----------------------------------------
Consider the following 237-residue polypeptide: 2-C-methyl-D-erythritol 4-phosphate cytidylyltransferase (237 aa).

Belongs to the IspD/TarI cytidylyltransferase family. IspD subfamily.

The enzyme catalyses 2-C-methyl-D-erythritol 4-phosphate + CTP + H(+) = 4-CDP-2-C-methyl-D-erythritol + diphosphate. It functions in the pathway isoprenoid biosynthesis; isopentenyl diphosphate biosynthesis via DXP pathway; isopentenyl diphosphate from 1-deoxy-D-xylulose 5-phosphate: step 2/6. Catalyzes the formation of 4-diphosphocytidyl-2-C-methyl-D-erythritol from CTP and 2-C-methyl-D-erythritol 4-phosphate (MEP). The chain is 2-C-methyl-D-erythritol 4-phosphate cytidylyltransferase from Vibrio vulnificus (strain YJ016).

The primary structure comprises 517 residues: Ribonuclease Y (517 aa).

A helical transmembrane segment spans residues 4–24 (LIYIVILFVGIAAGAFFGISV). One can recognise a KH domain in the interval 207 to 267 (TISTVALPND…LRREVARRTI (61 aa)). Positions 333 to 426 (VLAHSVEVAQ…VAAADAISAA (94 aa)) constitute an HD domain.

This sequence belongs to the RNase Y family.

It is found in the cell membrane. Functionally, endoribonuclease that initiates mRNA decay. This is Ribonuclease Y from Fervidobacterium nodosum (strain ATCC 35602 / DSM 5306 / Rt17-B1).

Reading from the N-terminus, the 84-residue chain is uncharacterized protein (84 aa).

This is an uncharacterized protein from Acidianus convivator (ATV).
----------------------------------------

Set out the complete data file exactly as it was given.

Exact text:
Consider the following 237-residue polypeptide: 2-C-methyl-D-erythritol 4-phosphate cytidylyltransferase (237 aa).

Belongs to the IspD/TarI cytidylyltransferase family. IspD subfamily.

The enzyme catalyses 2-C-methyl-D-erythritol 4-phosphate + CTP + H(+) = 4-CDP-2-C-methyl-D-erythritol + diphosphate. It functions in the pathway isoprenoid biosynthesis; isopentenyl diphosphate biosynthesis via DXP pathway; isopentenyl diphosphate from 1-deoxy-D-xylulose 5-phosphate: step 2/6. Catalyzes the formation of 4-diphosphocytidyl-2-C-methyl-D-erythritol from CTP and 2-C-methyl-D-erythritol 4-phosphate (MEP). The chain is 2-C-methyl-D-erythritol 4-phosphate cytidylyltransferase from Vibrio vulnificus (strain YJ016).

The primary structure comprises 517 residues: Ribonuclease Y (517 aa).

A helical transmembrane segment spans residues 4–24 (LIYIVILFVGIAAGAFFGISV). One can recognise a KH domain in the interval 207 to 267 (TISTVALPND…LRREVARRTI (61 aa)). Positions 333 to 426 (VLAHSVEVAQ…VAAADAISAA (94 aa)) constitute an HD domain.

This sequence belongs to the RNase Y family.

It is found in the cell membrane. Functionally, endoribonuclease that initiates mRNA decay. This is Ribonuclease Y from Fervidobacterium nodosum (strain ATCC 35602 / DSM 5306 / Rt17-B1).

Reading from the N-terminus, the 84-residue chain is uncharacterized protein (84 aa).

This is an uncharacterized protein from Acidianus convivator (ATV).